Almost every person entering and leaving the United States by air, sea or land is assessed based on ATS' analysis of their travel records and other data, including items such as where they are from, how they paid for tickets, their motor vehicle records, past one-way travel, seating preference and what kind of meal they ordered.
Acting Assistant Homeland Security Secretary Paul Rosenzweig told reporters Friday they could call it scoring. "It can be reduced to a number," he said, but he clearly preferred the longer description about how the rules are used.
Great. I'm from San Francisco, which has got to mean my score is probably in the tank from the get-go. If they've got my air travel records, they can see I've done the occasional one-way trip (usually some sort of drive/fly vacation involving our RV) -- oops, points off for that, too. Being a lover of window seats probably calms their minds -- you can't make sudden moves when you're wedged in behind two other passengers -- but Mr. R is an aisle seat kinda guy, and a long-time martial artist to boot. He could do some damage in a hurry if he had a mind to. Big guy, big points off there.
And what about those meals? I usually order vegetarian or kosher meals on flights originating in the Midwest, where airline catering often doesn't have quite the flair one finds at coastal airports. It's one way to increase the odds of getting a decent meal. It's probably a good thing it's never occurred to me to order halal. But millions of other have made this choice, unaware that they were implicating themselves as potential terrorists.
The basic paranoia that prevails at US border crossings, both air and land, has already muted my behavior in many small ways that rub at my American sense of justice like gravel in sweaty shoes. The way I tuck away my reading material before approaching the checkpoint, for fear that seeing The Nation or Mother Jones in my lap will arouse unnecessary suspicions. The way I just never get around to putting those great bumper stickers on my car, for the same reason. Being liberal in America these days means that you're only safe as long as you don't try to wear it (literally) on your sleeve or anywhere else. Being a liberal who regularly crosses borders may be unsurprising as a metaphor; but as a literal act, it's best approached with caution, in full awareness that you are putting yourself in the direct path of all kinds of official mischief.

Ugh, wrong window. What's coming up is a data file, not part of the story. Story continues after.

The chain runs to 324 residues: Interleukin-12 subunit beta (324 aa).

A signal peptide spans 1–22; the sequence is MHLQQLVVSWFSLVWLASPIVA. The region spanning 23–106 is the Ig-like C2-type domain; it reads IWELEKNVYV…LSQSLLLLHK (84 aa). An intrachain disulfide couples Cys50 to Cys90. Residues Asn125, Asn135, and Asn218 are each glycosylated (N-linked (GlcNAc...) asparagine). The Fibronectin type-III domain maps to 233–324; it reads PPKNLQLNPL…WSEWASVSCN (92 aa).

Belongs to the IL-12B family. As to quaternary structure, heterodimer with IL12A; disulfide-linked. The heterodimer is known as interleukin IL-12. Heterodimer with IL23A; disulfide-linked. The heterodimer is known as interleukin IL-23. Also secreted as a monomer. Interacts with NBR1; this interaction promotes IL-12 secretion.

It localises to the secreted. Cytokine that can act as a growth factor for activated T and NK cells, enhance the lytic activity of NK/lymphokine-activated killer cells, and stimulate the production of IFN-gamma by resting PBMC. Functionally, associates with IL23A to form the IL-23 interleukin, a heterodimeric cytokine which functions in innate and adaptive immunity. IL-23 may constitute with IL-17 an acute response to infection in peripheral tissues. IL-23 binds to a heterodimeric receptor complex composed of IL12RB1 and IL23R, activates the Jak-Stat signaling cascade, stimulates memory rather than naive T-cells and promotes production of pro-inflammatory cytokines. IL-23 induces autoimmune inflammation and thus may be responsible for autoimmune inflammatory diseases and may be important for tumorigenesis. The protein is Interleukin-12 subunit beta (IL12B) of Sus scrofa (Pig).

And now it turns out that, for the past four years, all this information, some factual, some inferred, has been compiled into a superfile that -- unlike my driving record, my medical file, or my credit rating -- is completely out of my ability to view, correct, or control. Every time I cross that border or get on an airplane, I'm adding another data point to its detailed and growing portrait of my life. If the border guard is feeling cranky, he can take the time to read the screen in greater detail, and harass me about the things he finds "of interest." And it does happen: the "Why did you move to Canada?" guy went on to ask a lot of other questions about our political beliefs, more than hinting that he found the idea of Americans choosing to live elsewhere deeply offensive and suspicious. He did not approve of our choice; and he was determined to make us answer to him for it. For about five seconds, we considered discussing his attitude with his supervisor -- and then realized that even that very reasonable step would likely get us written up in a file somewhere (and now we know exactly where) as activist malcontents, and subjected to much worse harassment in the future. But keeping silent is always a mistake, too: because we didn't do that, he's probably out there on the job today, adding who knows what to the files of those unlucky enough to end up at his booth.
The thought that would-be stormtroopers like this one, based on secret information and a whim, could detain me, restrict my access to the country of my birth, put my US assets and mail beyond reach, charge me in secret, and deport me for extrajudicial "treatment" is terrifying. And all this inferential "data" is, day by day, making its way into other databases, where it will be seen (according to the AP) by employers, lower-level governments, contracting agencies, and people who issue licenses. Lies and whispers, hints and allegations -- yet they may someday, without our even being aware of it, determine which of us gets a job, a loan, a university acceptance, a government contract, a business license.
Is it worth exposing myself to all this just to go get my damned mail? It's a question I've started asking myself every time I pull into the southbound customs line to wait for my welcome home.
Senator Pat Leahy of Vermont has promised to institute oversight on the ATS program in the new year.